Moses Hatto was executed outside Buckinghamshire county jail at Aylesbury on the morning of Friday 24 March 1854, for the murder of Mary Ann Spurgeon. Spurgeon was the housekeeper of yeoman farmer Ralph Goodwin in the village of Burnham, where Hatto was also employed as a groom. Although the two servants had worked together for only a matter of months, a deep-seated enmity appears to have developed between them. One dark evening Spurgeon and Hatto quarrelled for the very last time. Hatto was incensed by the meagre supper put out for him by the housekeeper and, in his own words, ‘the devil came to him’. Hatto lashed out at Spurgeon with a large kitchen iron, knocking her out, after which he ‘smashed her brains out’.
This broadside from the time of Hatto’s execution is typical of such publications of the period in the way it details the crime in all its vivid detail. In particular it explains how Hatto attempted to dispose of his victim’s body by setting fire to the bed on which it lay. At the crime scene bloody hand marks were noted across the walls and witnesses noted how ‘both legs had been burnt off nearly close to the trunk’.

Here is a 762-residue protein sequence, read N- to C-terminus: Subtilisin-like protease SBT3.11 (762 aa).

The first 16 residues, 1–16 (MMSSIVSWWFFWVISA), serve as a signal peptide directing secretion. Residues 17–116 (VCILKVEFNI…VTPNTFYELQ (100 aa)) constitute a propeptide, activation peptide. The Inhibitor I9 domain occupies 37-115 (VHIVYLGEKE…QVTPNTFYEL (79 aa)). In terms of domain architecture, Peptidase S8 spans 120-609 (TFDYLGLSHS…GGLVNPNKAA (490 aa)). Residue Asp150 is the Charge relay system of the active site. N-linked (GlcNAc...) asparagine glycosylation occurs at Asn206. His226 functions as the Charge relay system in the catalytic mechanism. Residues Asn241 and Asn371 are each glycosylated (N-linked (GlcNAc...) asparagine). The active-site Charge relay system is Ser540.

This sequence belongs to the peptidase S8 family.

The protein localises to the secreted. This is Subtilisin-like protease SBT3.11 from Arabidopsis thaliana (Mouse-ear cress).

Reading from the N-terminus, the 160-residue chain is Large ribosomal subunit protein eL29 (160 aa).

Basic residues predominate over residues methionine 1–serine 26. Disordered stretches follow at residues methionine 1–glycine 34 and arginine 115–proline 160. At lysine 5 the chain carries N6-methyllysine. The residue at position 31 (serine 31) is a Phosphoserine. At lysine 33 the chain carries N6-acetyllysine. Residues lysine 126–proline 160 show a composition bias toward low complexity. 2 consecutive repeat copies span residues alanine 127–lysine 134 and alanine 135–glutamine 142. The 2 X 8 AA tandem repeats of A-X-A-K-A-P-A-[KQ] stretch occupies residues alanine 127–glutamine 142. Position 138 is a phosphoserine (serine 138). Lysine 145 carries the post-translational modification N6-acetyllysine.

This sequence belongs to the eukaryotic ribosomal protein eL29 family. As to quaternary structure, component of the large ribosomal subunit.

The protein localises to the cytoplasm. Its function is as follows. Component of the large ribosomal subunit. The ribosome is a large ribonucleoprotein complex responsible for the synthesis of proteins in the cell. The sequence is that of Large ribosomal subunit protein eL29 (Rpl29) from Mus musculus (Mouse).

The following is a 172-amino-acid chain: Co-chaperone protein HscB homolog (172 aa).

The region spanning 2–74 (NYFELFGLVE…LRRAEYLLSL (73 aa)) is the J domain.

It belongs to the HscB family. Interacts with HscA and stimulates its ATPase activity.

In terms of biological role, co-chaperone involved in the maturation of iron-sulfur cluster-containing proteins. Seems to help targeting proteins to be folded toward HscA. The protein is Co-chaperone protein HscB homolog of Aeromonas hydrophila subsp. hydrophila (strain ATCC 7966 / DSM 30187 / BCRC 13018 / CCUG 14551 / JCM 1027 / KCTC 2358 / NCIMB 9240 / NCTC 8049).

- Full title:
- Life, trial, confession and execution of Moses Hatto, for the murder of Mary Ann Sturgeon, at Burnham Abbey Farm, near Windsor ...
- estimated 1854, probably London
- Broadside / Ephemera / Illustration / Image
- Held by:
- British Library
- Usage terms:
- Public Domain
- Article by:
- Judith Flanders
- Crime and crime fiction, Popular culture
Looking at broadsides, cheap pamphlets and the works of Charles Dickens, Judith Flanders explores how crime in the 19th century – particularly gruesome murder and executions – served as entertainment in both fiction and real life.